Woodwool Slabs – Manufacture, Properties and Slabs – Manufacture, Properties and Use by Erik...
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Woodwool Slabs Manufacture, Properties and Useby Erik Johansson
Erik Johansson was born in Swe den in 1963. He holds a masters de gree in Civil En gi neering fromLund Uni ver sity. Since grad u a tion he has done re searchon build ing ma te ri als, and has par tic i pated in de vel op -ment re search pro jects on build ing tech nique and build -ing ma te ri als in Tu ni sia, Al ge ria and Ethi o pia. He isen gaged as a re searcher at Lund Cen tre for Hab i tatStudies and at the Di vi sion of Build ing Ma te rials, the In sti tute of Tech nol ogy, Lund Uni ver sity.
His mas ters the sis dealt with wa ter leak age in flatroofs in Tu ni sia, and he wrote a Build ing Is sue on thetopic in 1989. He is the house ex pert on foot ball andspends all his free time out in the Swed ish rain cheer ingon his home team Malm FF.
1 Introduction 4
Organization of the report 4
2 General considerations 5
History of woodwool slabs 5
Products and uses 6
3 Recommendations for production 7
Manufacturing process 7
Quality control 10
Setting up the plant 12
Consumption of raw materials and energy 12
Production costs 12
4 Choice of wood 14
Technical requirements for the wood 14
Availability of the wood 14
Improving the compatibility of the wood with cement 14
Tests of suitability 14
5 Properties 15
Thermal properties 15
Acoustic properties 16
Fire performance 16
Moisture properties 17
Emissions of harmful compounds 17
6 Quality control 18
Size and density 18
Other tests 18
7 Applications 19
Exterior walls 19
Roofs and ceilings 22
Surface finishes 23
I would like to ac knowl edge some of the help I re ceiveddur ing this study.
First I would like to thank Mr Bengt Rf (Pro duc tion Man ager) and Mr Lennart Rf of Tepro Byggmaterial,sterbymo, Swe den, for their gen er ous hos pi tal ity on the many oc ca sions they in vited me, and my col leagues, totheir fac tory and for the time they took to dis cuss the pro duc tion and use of wood wool slabs.
In valu able in for ma tion on the pro duc tion and use ofwood wool slabs was pro vided by Elten Sys tems,Barne-veld, the Neth er lands, who also com mented on the draft re port. I am very grate ful to Mr John de Wit (Di vi -sion Man ager) and Mr Ar nold Plak (Ex port Man ager).
My visit to Climatex Indstria de Ma deiraMinerali-zada, Porto Alegre, Brazil, greatly in creasedmy knowl-edge about wood wool slabs and their use. Iwould like to thank Mr Carlos Roberto Simm (Op er a -tions Direc-tor), Mr Luiz Sergio Bocchese, Mr WernerDopheide, and Mr Romildo Feij da Rosa for their warm re cep tion, hos pi tal ity and will ing ness to pro vide in for -ma tion.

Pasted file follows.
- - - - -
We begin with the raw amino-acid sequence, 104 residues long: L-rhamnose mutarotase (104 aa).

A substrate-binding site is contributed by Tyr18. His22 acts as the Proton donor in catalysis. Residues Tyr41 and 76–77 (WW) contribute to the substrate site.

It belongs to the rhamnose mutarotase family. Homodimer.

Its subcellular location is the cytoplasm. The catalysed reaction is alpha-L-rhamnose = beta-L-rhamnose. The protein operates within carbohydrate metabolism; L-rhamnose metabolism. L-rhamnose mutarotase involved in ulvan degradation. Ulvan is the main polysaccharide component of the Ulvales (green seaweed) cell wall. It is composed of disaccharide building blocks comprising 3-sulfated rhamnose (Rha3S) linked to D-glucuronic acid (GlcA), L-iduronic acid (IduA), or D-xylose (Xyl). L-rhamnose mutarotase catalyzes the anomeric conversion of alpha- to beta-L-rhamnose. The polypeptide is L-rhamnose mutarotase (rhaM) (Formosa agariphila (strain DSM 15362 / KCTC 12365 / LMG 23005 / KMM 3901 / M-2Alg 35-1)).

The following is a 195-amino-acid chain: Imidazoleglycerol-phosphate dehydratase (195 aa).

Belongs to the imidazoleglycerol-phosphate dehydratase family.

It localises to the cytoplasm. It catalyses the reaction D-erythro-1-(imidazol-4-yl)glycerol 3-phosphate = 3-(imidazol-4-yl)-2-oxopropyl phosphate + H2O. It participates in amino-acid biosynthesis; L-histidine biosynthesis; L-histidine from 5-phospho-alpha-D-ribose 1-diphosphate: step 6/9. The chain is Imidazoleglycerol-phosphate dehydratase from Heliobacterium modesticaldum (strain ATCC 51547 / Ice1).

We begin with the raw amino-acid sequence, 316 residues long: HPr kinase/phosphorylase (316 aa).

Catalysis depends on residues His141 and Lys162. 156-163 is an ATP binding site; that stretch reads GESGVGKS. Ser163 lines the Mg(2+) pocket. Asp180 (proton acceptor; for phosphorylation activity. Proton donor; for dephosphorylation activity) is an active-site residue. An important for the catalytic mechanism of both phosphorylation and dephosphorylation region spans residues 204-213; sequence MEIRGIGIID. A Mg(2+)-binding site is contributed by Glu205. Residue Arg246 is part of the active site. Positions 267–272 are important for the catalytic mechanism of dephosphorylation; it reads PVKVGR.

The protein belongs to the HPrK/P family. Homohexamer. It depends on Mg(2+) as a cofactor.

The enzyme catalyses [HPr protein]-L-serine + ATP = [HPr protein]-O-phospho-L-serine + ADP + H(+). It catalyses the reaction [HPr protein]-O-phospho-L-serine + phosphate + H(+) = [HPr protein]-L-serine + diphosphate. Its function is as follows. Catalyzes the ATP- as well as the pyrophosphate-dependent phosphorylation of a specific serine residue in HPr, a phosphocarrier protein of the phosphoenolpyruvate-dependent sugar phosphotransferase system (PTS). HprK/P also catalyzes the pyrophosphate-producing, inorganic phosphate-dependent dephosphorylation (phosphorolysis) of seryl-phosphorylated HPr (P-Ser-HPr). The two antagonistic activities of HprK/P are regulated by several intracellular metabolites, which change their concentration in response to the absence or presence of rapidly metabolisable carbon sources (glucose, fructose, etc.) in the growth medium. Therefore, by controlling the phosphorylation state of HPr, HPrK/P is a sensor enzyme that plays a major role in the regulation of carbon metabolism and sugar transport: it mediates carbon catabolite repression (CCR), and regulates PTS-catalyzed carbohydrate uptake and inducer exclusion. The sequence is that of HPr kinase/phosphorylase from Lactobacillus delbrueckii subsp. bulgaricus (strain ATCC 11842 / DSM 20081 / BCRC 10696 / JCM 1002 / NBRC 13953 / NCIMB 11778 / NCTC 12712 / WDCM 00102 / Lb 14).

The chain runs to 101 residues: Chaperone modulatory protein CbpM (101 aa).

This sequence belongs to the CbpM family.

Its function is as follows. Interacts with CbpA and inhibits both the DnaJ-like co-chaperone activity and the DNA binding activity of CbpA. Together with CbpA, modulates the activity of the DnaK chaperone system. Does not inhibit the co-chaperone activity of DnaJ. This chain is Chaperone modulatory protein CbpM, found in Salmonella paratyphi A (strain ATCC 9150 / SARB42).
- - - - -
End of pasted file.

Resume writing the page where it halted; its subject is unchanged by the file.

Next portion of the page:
Last but not least, thanks to Ms Rosane Bauer, Archi-tect, who par tic i pated in the Ar chi tec ture & De vel op -ment course at LCHS in 1993. She acted as guide andtrans la tor dur ing my visit to Porto Alegre.
Ther mal in su la tion is im por tant to im prove in door cli -mate and save en ergy in a build ing. The use of ther malin su la tion ma te ri als are, how ever, of ten lim ited in de vel -op ing coun tries. There are sev eral rea sons, for ex am ple:
The ad van tages of ther mal in su la tion ma te ri als are not known.
Lo cal ther mal in su la tion ma te ri als are not avail able. Im ported ther mal in su la tion ma te ri als are ex pen sive
and re quire for eign cur rency.
Use of ther mal in su la tion ma te ri als re quires modifi-cat ion in cur rent build ing meth ods.
This re ports deals with wood wool slabs, a well testedther mal in su la tion ma te rial that can be made lo cally inmost coun tries. Be cause of their ver sa til ity, wood woolslabs are easy to in te grate with most con struc tion tech -niques.
Many of the ma te ri als tra di tion ally used in con tem po -rary build ings bricks, con crete, stone, soil block, etc. have poor ther mal in su la tion ca pac ity. To reach the samether mal in su la tion as 100 mm of wood wool slab re quires about 4 m nat u ral stone, 1.8 m con crete, 700 mm soilblock or con crete hol low block and 500 mm hol lowbrick.
MethodThis re port is pri mar ily based on the ex pe ri ence gainedfrom a re search co op er a tion be tween Lund Uni ver sity,Di vi sion of Build ing Ma te rials and LCHS, and the Na tional Cen tre for Build ing Re search and Studies(CNERIB) in Al ge ria dur ing the pe riod 19911993. This pro ject, which in cluded test pro duc tion of wood-woolslabs with Al ge rian woods and full scale tests of theslabs in build ing com po nents, laid the foun da tion for in -tro duc ing wood wool slabs on the Al ge rian mar ket.